Saturday, March 14, 2015

Fairytale Feminism--Part Two

The first wave of American feminism is marked by amazing accomplishments. While this wave officially began with the Seneca Falls convention of 1848 and ended with the ratification of the 19th Amendment in 1920, the after-effects of this movement could still be felt well into the 1950s. In this first century of feminist activism, women earned the right to vote, became the first generation of women to attend college, and especially after the advent of WWII, began entering the workforce in droves. Ironically, between the 1930s and 1950s, the Walt Disney Company chose to market a series of princess films to the children and grandchildren of these politically active and groundbreaking women, whose sole purpose seemed to be the objectification of girls and women and the glorification of the feminine virtues of domesticity and passivity. Simone de Beauvoir was the first feminist critic to acknowledge this dichotomy between real women and those presented in “song and story” (291). In oft-quoted passage from The Second Sex, de Beauvoir explains, “Woman is the Sleeping Beauty, Cinderella, Snow White, she who receives and submits…She learns that to be happy she must be loved; to be loved she must await love's coming” (291). This is especially true for Disney’s first generation of princesses. Undoing the work done by their foremothers, Disney’s Snow White, Cinderella and Sleeping Beauty submit to abuse and the patriarchal control of domesticity in an effort to find happiness through love.
As the first full-length animated Disney film, Snow White sets the precedent for later princess films. In what will become a common motif in Disney’s animated movies, the film begins by constructing an oppositional binary between the older, assertive, “evil” Queen and younger, passive, pretty princess. As critic Dorothy L. Hurley notes in “Seeing White: Children of Color and the Disney Fairy Tale Princess,” one way Disney works to construct this opposition is through the use of a “binary color system” that equates “‘white’ with goodness…[and] equates black with evil” (223). When we first met the Evil Queen, she is inside the castle, shrouded in darkness and wearing a dark cloak.
By contrast, Snow White first appears in the light of day, surrounded by white doves; she is soon joined by a white Prince riding a white horse. With the use of this binary color system, Disney encourages viewers to identify with the good, white heroine and to associate the dark Queen with “evil or danger” (Hurley 224).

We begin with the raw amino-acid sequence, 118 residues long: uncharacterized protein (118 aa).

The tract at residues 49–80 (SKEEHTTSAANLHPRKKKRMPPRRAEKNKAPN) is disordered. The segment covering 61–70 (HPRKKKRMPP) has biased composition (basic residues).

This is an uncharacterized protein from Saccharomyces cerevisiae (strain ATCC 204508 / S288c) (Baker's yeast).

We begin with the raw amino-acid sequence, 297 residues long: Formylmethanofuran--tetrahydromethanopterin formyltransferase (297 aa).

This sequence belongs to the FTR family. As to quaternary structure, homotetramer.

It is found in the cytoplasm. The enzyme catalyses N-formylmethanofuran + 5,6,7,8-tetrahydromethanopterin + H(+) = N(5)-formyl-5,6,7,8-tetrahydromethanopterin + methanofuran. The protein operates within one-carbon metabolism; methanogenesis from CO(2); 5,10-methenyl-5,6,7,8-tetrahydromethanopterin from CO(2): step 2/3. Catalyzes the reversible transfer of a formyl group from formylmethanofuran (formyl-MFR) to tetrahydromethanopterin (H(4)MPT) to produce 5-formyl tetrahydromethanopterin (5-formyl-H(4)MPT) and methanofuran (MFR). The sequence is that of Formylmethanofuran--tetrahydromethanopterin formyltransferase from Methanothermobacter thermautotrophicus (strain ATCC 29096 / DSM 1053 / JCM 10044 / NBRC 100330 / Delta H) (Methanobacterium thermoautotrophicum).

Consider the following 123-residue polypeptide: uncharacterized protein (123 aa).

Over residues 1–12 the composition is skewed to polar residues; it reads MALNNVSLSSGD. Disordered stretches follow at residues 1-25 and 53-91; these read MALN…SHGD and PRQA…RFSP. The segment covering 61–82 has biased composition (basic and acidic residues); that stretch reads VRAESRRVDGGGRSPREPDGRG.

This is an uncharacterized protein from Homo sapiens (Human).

Moreover, “good women,” according to Disney, are domestic and passive, while “bad women” are assertive and powerful. The Evil Queen practices black magic, and forces men like the huntsman and the Magic Mirror, voiced by male actor Moroni Olsen, to do her bidding. Everything she does is to further her own ambition to be “fairest in the land.” Snow White, on the other hand, lives to serve. When we first see Snow White, she is scrubbing the steps of the castle, humming a happy tune to herself. Later, in one of the movie’s most iconic scenes, Snow White and her woodland friends clean the dwarves’ house, all the while singing “Whistle While you Work.” It is while she is cleaning that the Prince first sees and falls in love with Snow White; and after saving her from the Evil Queen’s curse with “true love’s kiss,” it is this same prince who will marry the princess and carry her away to his castle, where she will live “happily ever after.” But as Snow White is the first Disney film to establish, there is no happily ever after for powerful and assertive women. After cursing Snow White with the poisoned apple, the Evil Queen falls from a cliff where, presumably, she dies and is eaten by vultures. By constructing this oppositional binary between the good, domestic Snow White and the evil, assertive Queen, Disney offers girls only one of two options: you can be pretty, pleasant and productive—or you can die.